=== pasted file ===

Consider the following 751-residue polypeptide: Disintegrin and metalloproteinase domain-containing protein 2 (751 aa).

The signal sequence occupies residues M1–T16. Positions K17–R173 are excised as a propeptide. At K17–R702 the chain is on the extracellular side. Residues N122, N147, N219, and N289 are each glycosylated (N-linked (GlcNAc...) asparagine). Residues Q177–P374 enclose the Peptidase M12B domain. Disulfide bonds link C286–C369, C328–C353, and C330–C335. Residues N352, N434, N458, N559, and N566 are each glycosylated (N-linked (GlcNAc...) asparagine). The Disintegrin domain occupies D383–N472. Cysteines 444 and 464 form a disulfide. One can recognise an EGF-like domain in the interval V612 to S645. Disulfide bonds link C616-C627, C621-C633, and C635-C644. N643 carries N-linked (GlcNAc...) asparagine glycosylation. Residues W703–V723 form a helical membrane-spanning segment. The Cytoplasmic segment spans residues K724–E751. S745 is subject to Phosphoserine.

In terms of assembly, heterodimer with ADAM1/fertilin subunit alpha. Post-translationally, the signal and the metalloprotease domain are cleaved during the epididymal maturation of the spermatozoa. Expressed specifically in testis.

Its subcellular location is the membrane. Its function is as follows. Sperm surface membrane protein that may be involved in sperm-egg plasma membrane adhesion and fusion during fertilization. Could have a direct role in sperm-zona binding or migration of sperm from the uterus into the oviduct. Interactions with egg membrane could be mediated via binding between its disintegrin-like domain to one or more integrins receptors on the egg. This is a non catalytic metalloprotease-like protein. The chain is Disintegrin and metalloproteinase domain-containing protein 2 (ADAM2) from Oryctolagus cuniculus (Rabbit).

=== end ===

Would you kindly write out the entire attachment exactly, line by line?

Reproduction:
Consider the following 751-residue polypeptide: Disintegrin and metalloproteinase domain-containing protein 2 (751 aa).

The signal sequence occupies residues M1–T16. Positions K17–R173 are excised as a propeptide. At K17–R702 the chain is on the extracellular side. Residues N122, N147, N219, and N289 are each glycosylated (N-linked (GlcNAc...) asparagine). Residues Q177–P374 enclose the Peptidase M12B domain. Disulfide bonds link C286–C369, C328–C353, and C330–C335. Residues N352, N434, N458, N559, and N566 are each glycosylated (N-linked (GlcNAc...) asparagine). The Disintegrin domain occupies D383–N472. Cysteines 444 and 464 form a disulfide. One can recognise an EGF-like domain in the interval V612 to S645. Disulfide bonds link C616-C627, C621-C633, and C635-C644. N643 carries N-linked (GlcNAc...) asparagine glycosylation. Residues W703–V723 form a helical membrane-spanning segment. The Cytoplasmic segment spans residues K724–E751. S745 is subject to Phosphoserine.

In terms of assembly, heterodimer with ADAM1/fertilin subunit alpha. Post-translationally, the signal and the metalloprotease domain are cleaved during the epididymal maturation of the spermatozoa. Expressed specifically in testis.

Its subcellular location is the membrane. Its function is as follows. Sperm surface membrane protein that may be involved in sperm-egg plasma membrane adhesion and fusion during fertilization. Could have a direct role in sperm-zona binding or migration of sperm from the uterus into the oviduct. Interactions with egg membrane could be mediated via binding between its disintegrin-like domain to one or more integrins receptors on the egg. This is a non catalytic metalloprotease-like protein. The chain is Disintegrin and metalloproteinase domain-containing protein 2 (ADAM2) from Oryctolagus cuniculus (Rabbit).